A SRAM CODE RSC brake takes care of the braking, both front and rear
While Nukeproof deliver the production bike with a 180 mm rear-rotor, Nigel prefers to use 200 mm rotors front and rear. Nigel’s tipp: swap the smaller 180 mm rotor with a bigger 200mm disc and get rowdy!
Nigel uses a 170 mm RockShox Reverb AXS dropper to lower his Nukeproof Sam Hill enduro saddle.
The new frame of the Nukeproof Mega 290 takes a water bottle. The graphics on the Mavic Deemax wheels are inspired by the Dia de los Muertos.
Flat pedals win medals! Alongside his team rider Sam Hill, Nigel is one of the few EWS riders to use platform pedals instead of clipless. And like Sam, he wins races on them too. Particularly striking are the extremely long pins of the Nukeproof Horizon pedals.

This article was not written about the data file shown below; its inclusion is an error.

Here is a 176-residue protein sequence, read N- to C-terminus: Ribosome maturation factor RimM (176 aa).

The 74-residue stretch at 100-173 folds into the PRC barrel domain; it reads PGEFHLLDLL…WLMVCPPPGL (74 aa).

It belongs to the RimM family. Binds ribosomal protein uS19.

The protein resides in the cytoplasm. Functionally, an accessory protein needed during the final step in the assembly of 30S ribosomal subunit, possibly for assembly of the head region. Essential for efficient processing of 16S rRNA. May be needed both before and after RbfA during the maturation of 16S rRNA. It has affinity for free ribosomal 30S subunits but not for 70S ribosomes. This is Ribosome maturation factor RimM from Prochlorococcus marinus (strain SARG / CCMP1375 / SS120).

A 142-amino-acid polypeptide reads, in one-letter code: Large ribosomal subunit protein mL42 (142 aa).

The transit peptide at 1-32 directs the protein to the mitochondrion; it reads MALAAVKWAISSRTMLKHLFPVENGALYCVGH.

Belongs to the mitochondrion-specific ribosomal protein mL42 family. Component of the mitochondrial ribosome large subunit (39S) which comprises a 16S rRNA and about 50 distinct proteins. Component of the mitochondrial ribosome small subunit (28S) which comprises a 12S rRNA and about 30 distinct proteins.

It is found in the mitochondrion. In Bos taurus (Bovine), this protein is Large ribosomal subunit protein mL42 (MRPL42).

Except for a few small differences in the spec, Nigel’s official EWS race bike is almost identical to the new Mega RS 2021 production top-end model. The tuning tip from our test: replace the 180 mm rear-rotor with a bigger 200 mm disc and get rowdy!

Once again, Zermatt will be one of the venues of the 2021 Enduro World Series. We can’t wait to take more pictures of the majestic Matterhorn overlooking the race track.

We wish Nigel and his team all the best for the 2021 EWS season!

Did you enjoy this article? If so, we would be stoked if you decide to support us with a monthly contribution. By becoming a supporter of ENDURO, you will help secure a sustainable future for high-quality mountain bike journalism. Click here to learn more.